An ageing population presents a challenge when an underfunded care and health sectors are haemorrhaging workers it cannot replace. If we do not ensure that our job market adequately caters to the needs of its workers, those who require additional care and support as they age will struggle to find people to fill those essential roles.

It’s also important to keep in mind that some people just don't want kids and never will. When people ask me about my future, a lot of the time the conversations will inevitably focus not on if, but on when I'll have children, with the expectation being that I can, and want to (both quite risky assumptions).

Infertility, mental and physical illness, or a whole host of other reasons might preclude someone from being willing and able to have or raise children, and these might be helpful to take into account before asking invasive questions.

Pregnancy is increasingly becoming more of a choice for many people; more accessible birth control, growingly comprehensive sex education and the legalisation of abortion increase the level of control that a lot of people have when it comes to reproduction.

Someone might find fulfilment in their career, their hobbies, their friends, family and community. You don't have to be a parent to have an impactful and meaningful presence in the lives of others, and many people simply can't, or just don't want to have their own kids.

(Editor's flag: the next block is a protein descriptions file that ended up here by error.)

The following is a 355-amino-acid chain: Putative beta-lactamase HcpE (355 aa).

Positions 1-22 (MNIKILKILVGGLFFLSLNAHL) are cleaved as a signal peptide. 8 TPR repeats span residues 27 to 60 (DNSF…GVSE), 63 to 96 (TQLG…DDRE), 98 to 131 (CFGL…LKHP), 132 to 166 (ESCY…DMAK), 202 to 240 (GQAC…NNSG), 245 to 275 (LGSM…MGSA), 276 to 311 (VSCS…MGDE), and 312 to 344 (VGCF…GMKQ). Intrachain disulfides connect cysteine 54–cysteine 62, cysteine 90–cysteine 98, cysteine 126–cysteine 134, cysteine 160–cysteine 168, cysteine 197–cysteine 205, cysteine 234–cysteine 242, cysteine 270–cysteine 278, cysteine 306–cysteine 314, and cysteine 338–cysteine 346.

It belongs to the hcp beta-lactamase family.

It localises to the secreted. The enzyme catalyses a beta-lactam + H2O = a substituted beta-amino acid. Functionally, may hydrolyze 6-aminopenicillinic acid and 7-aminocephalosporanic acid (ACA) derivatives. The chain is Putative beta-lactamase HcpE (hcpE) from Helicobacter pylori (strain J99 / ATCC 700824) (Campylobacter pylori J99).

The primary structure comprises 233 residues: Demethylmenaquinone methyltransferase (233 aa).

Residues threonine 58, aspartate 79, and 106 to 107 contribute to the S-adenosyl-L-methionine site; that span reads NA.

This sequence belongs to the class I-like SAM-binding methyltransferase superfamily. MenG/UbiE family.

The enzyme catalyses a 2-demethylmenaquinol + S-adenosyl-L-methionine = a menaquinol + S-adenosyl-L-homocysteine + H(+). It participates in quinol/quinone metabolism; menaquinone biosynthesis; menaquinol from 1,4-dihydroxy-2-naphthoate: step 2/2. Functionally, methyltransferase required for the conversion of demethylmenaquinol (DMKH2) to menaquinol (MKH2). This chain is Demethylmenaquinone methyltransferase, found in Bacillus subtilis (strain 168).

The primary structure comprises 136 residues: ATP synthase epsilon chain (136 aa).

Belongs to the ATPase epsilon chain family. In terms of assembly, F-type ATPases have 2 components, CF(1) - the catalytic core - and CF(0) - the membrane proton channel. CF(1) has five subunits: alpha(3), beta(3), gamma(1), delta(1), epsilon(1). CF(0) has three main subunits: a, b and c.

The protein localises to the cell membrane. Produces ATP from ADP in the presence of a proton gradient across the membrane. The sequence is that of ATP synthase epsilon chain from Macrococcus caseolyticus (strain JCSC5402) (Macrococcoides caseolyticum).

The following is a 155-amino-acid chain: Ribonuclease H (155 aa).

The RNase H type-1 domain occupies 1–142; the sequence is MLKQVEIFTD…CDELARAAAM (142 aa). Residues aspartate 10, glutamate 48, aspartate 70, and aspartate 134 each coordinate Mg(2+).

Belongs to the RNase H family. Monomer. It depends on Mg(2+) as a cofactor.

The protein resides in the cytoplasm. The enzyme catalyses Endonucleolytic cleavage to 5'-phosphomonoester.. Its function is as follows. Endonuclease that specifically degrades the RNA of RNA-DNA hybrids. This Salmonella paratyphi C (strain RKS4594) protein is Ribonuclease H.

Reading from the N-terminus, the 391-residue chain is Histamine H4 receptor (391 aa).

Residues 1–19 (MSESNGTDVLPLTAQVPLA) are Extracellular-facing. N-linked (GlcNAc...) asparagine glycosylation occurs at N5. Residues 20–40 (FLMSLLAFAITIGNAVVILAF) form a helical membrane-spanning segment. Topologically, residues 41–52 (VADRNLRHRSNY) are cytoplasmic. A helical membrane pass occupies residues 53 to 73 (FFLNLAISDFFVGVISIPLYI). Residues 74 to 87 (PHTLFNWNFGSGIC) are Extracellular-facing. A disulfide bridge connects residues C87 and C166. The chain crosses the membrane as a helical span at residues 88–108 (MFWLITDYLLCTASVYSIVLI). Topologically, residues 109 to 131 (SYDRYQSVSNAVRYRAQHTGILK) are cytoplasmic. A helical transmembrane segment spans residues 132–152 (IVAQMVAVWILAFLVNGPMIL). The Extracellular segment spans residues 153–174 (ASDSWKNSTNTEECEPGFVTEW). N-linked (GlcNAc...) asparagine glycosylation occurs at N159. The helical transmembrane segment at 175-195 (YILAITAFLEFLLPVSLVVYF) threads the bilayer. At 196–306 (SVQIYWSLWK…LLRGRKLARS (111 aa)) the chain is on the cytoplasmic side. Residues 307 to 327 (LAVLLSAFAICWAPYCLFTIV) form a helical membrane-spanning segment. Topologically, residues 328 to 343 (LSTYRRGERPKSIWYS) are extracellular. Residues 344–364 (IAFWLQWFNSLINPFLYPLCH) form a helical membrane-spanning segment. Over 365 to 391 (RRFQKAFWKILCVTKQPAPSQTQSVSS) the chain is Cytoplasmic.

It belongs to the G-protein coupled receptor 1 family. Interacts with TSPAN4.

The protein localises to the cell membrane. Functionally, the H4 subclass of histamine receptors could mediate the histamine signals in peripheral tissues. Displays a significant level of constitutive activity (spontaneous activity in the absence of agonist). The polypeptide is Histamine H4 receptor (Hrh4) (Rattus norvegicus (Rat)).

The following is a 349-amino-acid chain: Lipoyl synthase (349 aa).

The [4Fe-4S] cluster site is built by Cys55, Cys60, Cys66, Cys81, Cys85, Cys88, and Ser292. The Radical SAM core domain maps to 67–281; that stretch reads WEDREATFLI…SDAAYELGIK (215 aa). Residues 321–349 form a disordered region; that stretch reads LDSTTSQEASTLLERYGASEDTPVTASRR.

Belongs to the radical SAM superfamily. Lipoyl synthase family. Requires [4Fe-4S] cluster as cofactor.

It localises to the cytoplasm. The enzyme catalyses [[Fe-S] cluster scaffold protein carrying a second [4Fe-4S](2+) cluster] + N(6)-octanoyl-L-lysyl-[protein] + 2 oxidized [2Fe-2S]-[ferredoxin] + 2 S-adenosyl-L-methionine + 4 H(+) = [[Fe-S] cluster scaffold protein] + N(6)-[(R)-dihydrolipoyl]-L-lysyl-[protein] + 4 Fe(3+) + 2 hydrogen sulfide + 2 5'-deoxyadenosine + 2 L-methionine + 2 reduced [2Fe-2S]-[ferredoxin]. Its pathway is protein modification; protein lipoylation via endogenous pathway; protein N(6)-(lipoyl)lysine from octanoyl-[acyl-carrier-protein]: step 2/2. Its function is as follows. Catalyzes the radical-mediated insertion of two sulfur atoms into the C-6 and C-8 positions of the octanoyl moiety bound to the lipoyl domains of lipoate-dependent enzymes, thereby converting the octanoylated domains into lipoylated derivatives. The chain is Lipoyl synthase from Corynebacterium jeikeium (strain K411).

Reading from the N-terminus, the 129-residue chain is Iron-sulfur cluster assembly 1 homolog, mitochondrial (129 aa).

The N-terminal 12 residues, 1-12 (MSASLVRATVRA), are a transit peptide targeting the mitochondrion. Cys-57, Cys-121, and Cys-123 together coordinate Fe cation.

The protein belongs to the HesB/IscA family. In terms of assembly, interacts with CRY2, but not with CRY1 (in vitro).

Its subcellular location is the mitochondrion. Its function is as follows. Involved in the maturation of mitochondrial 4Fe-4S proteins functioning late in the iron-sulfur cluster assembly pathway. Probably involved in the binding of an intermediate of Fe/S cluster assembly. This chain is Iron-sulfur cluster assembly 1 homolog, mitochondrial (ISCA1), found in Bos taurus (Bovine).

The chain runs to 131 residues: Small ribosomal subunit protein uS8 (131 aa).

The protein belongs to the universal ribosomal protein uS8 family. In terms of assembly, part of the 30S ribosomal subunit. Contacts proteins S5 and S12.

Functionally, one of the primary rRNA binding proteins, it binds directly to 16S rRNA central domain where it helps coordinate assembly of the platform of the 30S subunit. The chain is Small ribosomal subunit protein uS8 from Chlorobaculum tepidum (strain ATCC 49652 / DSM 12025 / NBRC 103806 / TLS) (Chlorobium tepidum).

This isn't selfish, it's not unnatural or weird, and it is far preferable that more kids these days come from careful and responsible planning and are actually wanted by their parents The best and most realistic way to increase the birth rate is to make a country one within which people might want to, first of all, live, then raise a family.

The priority should not be on the number of children born, but the quality of life for each child and their family.

We should strive to make the country we live in safer, more enjoyable and happier for the people currently living in it, and put in place provisions and legislation to make our planet liveable for the generations yet to come.